Smart car's new vehicle comes at a time when cheap gas has American motorists buying pickups and SUVs in record numbers.» Read More
Calvin & Hobbes, like "Peanuts" or "The Simpsons" or "I Love Lucy", has a certain timelessness. Fifteen years later, a particular C&H classic is making the rounds on the internet.
As I have spent the last two weeks preparing for the Detroit Auto Show, which starts this Sunday, it's become clearer than ever to me the electric car is coming and coming fast.
Last month I got a lot of email after pondering what it might take to get me to buy an American car. I suggested that Detroit needed to come up with some sort of marketing campaign to convince me it's the cool, hip, right thing to do.
Dealers and manufacturers are taking unprecedented steps to move their inventory as the recession keeps consumer spending at bay.
I spent part of Wednesday afternoon tooling around GM's tech center in a "mule" version of the Volt. When I hit the gas, the acceleration was instant. The Volt will deliver the same performance you would get from a car with 250 horse power
Ron was living his dream of being a professional defensive end until suffering a career-ending injury. Now he's playing offense with his money.
The Hyundai offer is significant because it addresses the one issue that is keeping people out of showrooms. Potential buyers are worried about keeping their jobs so they are putting off a new car for the family.
As I was watching the dismal auto sales numbers come in on Monday, I was waiting for somebody to drop me an e-mail and sarcastically remind me that it was just a few months ago when I said, "Things can't get much worse in the auto industry."
Despite the dollar's two-day rally against the euro and the yen, experts tell CNBC the greenback's positive run may be over shortly, as a fast recovery in the U.S. economy seems more unlikely.
For all the hand wringing you see from people wondering if GM and Chrysler can get the UAW to re-work wages and benefits or for debt holders to agree on a debt for equity swap, the real trick will be closing dealerships.
Happy New Year! Yes, I was bummed to see my Blackhawks get blown out by the Wings at Wrigley. But as I watched a hockey game played outside (very cool!), I read through your predictions for next year in the auto industry. Karnac has nothing on you guys.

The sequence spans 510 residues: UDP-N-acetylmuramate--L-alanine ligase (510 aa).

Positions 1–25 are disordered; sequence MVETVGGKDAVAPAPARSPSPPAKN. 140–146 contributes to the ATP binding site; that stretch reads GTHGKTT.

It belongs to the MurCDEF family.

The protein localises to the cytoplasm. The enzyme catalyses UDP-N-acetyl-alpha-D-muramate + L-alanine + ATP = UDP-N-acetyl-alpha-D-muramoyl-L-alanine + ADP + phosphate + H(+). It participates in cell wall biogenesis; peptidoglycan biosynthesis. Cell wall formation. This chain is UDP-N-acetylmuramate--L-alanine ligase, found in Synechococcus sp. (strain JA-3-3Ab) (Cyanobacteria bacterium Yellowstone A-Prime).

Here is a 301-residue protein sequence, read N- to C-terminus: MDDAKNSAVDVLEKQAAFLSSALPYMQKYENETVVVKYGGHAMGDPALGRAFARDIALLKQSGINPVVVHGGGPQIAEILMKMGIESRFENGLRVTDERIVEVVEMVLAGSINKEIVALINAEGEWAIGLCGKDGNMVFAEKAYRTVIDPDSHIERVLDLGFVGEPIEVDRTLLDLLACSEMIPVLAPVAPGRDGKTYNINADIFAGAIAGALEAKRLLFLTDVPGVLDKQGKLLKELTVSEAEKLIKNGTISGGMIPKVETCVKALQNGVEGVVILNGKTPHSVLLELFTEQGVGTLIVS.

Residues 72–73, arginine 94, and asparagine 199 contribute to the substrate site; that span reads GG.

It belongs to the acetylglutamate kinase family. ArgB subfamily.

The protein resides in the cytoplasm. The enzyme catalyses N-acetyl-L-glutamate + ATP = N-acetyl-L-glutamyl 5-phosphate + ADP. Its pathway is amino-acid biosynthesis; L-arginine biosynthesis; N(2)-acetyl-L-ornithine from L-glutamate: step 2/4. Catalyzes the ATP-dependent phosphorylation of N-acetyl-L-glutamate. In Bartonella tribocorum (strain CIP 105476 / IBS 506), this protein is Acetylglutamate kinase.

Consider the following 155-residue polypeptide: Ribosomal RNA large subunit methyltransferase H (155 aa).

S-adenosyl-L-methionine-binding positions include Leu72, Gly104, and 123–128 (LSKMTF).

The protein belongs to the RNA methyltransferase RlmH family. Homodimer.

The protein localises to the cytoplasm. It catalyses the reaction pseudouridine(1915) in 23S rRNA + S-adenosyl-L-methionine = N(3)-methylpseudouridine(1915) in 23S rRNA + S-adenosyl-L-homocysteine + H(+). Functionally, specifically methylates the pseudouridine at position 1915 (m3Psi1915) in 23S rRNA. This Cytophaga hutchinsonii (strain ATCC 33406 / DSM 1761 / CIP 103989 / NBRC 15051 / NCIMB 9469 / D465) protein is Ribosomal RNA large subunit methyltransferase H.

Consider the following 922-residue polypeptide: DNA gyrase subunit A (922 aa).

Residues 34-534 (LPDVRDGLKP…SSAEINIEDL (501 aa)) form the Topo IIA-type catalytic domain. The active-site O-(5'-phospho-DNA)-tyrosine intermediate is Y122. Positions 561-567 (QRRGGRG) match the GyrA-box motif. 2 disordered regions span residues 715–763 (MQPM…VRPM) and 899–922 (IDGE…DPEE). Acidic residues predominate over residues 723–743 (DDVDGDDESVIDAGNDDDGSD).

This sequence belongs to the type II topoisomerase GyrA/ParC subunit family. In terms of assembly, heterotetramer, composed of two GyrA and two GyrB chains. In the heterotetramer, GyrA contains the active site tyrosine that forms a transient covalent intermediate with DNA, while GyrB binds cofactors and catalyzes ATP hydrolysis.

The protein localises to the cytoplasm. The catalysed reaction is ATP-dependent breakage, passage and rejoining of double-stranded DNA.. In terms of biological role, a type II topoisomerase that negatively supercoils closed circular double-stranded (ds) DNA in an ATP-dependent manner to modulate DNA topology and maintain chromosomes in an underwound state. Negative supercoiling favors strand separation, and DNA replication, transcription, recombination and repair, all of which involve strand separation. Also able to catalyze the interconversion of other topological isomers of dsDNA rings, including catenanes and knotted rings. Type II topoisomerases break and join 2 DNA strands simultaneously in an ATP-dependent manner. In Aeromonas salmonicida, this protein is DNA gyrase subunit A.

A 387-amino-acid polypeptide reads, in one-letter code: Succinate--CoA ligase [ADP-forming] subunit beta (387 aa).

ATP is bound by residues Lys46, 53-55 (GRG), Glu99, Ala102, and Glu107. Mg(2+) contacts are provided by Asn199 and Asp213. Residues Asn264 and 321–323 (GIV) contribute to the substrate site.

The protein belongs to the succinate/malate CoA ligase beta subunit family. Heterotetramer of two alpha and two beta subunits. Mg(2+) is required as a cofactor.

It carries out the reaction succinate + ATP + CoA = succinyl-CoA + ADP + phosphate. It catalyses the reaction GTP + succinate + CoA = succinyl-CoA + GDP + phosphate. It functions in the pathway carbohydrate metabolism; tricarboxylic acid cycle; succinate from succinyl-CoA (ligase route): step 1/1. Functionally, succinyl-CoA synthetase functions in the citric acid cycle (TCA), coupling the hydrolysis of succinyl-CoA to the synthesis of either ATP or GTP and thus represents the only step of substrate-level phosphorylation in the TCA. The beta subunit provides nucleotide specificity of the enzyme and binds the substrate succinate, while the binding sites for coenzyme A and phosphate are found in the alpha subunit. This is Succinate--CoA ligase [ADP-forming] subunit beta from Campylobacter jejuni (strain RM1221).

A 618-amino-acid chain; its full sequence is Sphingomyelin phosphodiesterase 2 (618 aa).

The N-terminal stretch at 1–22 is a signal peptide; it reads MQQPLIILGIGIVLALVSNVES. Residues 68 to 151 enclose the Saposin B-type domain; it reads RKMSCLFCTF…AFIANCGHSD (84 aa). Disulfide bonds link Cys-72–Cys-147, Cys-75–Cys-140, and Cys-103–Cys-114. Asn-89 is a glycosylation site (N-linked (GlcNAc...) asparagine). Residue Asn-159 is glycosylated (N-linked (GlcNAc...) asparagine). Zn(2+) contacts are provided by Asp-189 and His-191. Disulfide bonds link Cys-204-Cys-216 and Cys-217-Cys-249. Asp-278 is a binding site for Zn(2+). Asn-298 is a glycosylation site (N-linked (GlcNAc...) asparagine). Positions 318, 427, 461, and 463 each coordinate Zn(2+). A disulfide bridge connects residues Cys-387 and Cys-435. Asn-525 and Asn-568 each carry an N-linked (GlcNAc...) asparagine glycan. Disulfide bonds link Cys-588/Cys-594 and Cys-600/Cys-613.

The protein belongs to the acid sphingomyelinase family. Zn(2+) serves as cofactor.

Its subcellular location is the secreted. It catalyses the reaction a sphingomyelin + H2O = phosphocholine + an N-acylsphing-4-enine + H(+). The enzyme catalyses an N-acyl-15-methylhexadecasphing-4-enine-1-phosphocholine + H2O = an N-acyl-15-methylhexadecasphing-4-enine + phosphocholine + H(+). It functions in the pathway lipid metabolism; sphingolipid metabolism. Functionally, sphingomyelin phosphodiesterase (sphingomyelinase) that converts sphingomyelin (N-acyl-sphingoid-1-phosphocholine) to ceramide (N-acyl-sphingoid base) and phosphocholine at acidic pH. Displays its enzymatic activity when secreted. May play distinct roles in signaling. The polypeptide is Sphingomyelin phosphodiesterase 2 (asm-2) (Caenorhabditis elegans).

The midsize Fusion Hybrid is Ford’s strongest effort yet to break the dominance of Japanese automakers in hybrid passenger cars.
Since millions of African-Americans began leaving Southern farms for Northern factories nearly a century ago in what is still known as the Great Migration, the destinies of many of them have been entwined with the auto industry’s. Now, with Detroit reeling, many blacks find their economic well-being threatened, the New York Times reports.
General Motors and its GMAC funding affiliate launched programs on Tuesday to lure U.S. car and truck buyers back into showrooms...
Monday night, the Treasury Department agreed to lend GMAC $6 Billion out a new TARP fund set up to specifically help the struggling auto industry. This move, along with GMAC getting bank holding status last week are two huge steps in reviving a struggling auto industry. They may not be sexy moves, but they are critical moves.
When American consumers stop buying, companies around the world suffer — even those that do little business in the United States, the New York Times reported.
With the auto companies on their holiday breaks, this is always a week when I think about the year ahead for the auto industry. In past years, some of the predictions I've made to myself have come true, while many more were so off the mark it was kind of funny. So: What will happen in '09?
Is Toyota so bad, it's good! Find out why Jeff Macke is bullish on Japan’s largest car maker despite a slew of negative headlines.
When I called folks I know in the various auto companies to wish them a Merry Christmas, I heard the same thing over and over. I'm thankful to still be working and I'm wondering how much worse things will get next year.
General Motors may have its lifeline from the federal government, but another crucial vote is looming that will affect its ability to provide car loans to customers, the New York Times reports.